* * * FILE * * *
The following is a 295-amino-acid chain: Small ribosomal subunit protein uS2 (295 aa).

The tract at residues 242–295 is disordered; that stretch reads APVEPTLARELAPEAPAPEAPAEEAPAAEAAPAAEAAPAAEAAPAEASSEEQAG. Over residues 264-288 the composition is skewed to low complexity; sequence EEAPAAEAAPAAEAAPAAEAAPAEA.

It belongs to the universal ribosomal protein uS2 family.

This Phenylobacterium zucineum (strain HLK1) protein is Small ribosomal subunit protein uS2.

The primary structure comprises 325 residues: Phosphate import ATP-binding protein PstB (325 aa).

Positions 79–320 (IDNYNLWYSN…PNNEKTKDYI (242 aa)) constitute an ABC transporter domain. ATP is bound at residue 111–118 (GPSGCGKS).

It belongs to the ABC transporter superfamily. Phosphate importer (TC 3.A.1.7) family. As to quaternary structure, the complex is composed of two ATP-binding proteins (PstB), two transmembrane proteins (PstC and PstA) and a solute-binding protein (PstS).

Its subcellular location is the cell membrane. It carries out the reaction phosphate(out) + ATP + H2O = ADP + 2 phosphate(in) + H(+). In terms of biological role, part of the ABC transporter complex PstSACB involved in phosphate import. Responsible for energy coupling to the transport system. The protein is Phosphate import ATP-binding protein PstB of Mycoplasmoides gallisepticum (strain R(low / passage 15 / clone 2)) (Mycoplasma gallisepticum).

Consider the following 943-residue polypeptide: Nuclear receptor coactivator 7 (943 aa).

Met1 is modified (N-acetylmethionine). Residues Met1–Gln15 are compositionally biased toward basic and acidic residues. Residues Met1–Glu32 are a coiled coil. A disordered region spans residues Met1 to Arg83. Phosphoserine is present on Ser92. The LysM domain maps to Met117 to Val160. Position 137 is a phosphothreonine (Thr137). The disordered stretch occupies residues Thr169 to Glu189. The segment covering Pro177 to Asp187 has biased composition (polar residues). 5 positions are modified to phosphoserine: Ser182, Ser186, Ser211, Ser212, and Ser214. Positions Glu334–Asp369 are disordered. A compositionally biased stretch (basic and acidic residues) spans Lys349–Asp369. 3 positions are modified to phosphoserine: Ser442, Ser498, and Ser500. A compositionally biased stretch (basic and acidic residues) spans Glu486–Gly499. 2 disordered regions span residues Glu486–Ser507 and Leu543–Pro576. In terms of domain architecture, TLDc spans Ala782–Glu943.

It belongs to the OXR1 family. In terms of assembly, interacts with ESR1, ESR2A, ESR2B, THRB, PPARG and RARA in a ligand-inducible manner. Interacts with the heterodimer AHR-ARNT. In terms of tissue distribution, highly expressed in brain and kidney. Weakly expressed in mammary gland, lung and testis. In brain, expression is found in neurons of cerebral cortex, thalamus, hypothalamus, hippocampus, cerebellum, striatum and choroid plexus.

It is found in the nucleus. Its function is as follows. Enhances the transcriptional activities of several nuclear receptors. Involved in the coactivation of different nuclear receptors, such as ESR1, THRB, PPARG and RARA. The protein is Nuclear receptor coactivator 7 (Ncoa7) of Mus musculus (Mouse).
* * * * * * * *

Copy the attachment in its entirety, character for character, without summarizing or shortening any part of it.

The following is a 295-amino-acid chain: Small ribosomal subunit protein uS2 (295 aa).

The tract at residues 242–295 is disordered; that stretch reads APVEPTLARELAPEAPAPEAPAEEAPAAEAAPAAEAAPAAEAAPAEASSEEQAG. Over residues 264-288 the composition is skewed to low complexity; sequence EEAPAAEAAPAAEAAPAAEAAPAEA.

It belongs to the universal ribosomal protein uS2 family.

This Phenylobacterium zucineum (strain HLK1) protein is Small ribosomal subunit protein uS2.

The primary structure comprises 325 residues: Phosphate import ATP-binding protein PstB (325 aa).

Positions 79–320 (IDNYNLWYSN…PNNEKTKDYI (242 aa)) constitute an ABC transporter domain. ATP is bound at residue 111–118 (GPSGCGKS).

It belongs to the ABC transporter superfamily. Phosphate importer (TC 3.A.1.7) family. As to quaternary structure, the complex is composed of two ATP-binding proteins (PstB), two transmembrane proteins (PstC and PstA) and a solute-binding protein (PstS).

Its subcellular location is the cell membrane. It carries out the reaction phosphate(out) + ATP + H2O = ADP + 2 phosphate(in) + H(+). In terms of biological role, part of the ABC transporter complex PstSACB involved in phosphate import. Responsible for energy coupling to the transport system. The protein is Phosphate import ATP-binding protein PstB of Mycoplasmoides gallisepticum (strain R(low / passage 15 / clone 2)) (Mycoplasma gallisepticum).

Consider the following 943-residue polypeptide: Nuclear receptor coactivator 7 (943 aa).

Met1 is modified (N-acetylmethionine). Residues Met1–Gln15 are compositionally biased toward basic and acidic residues. Residues Met1–Glu32 are a coiled coil. A disordered region spans residues Met1 to Arg83. Phosphoserine is present on Ser92. The LysM domain maps to Met117 to Val160. Position 137 is a phosphothreonine (Thr137). The disordered stretch occupies residues Thr169 to Glu189. The segment covering Pro177 to Asp187 has biased composition (polar residues). 5 positions are modified to phosphoserine: Ser182, Ser186, Ser211, Ser212, and Ser214. Positions Glu334–Asp369 are disordered. A compositionally biased stretch (basic and acidic residues) spans Lys349–Asp369. 3 positions are modified to phosphoserine: Ser442, Ser498, and Ser500. A compositionally biased stretch (basic and acidic residues) spans Glu486–Gly499. 2 disordered regions span residues Glu486–Ser507 and Leu543–Pro576. In terms of domain architecture, TLDc spans Ala782–Glu943.

It belongs to the OXR1 family. In terms of assembly, interacts with ESR1, ESR2A, ESR2B, THRB, PPARG and RARA in a ligand-inducible manner. Interacts with the heterodimer AHR-ARNT. In terms of tissue distribution, highly expressed in brain and kidney. Weakly expressed in mammary gland, lung and testis. In brain, expression is found in neurons of cerebral cortex, thalamus, hypothalamus, hippocampus, cerebellum, striatum and choroid plexus.

It is found in the nucleus. Its function is as follows. Enhances the transcriptional activities of several nuclear receptors. Involved in the coactivation of different nuclear receptors, such as ESR1, THRB, PPARG and RARA. The protein is Nuclear receptor coactivator 7 (Ncoa7) of Mus musculus (Mouse).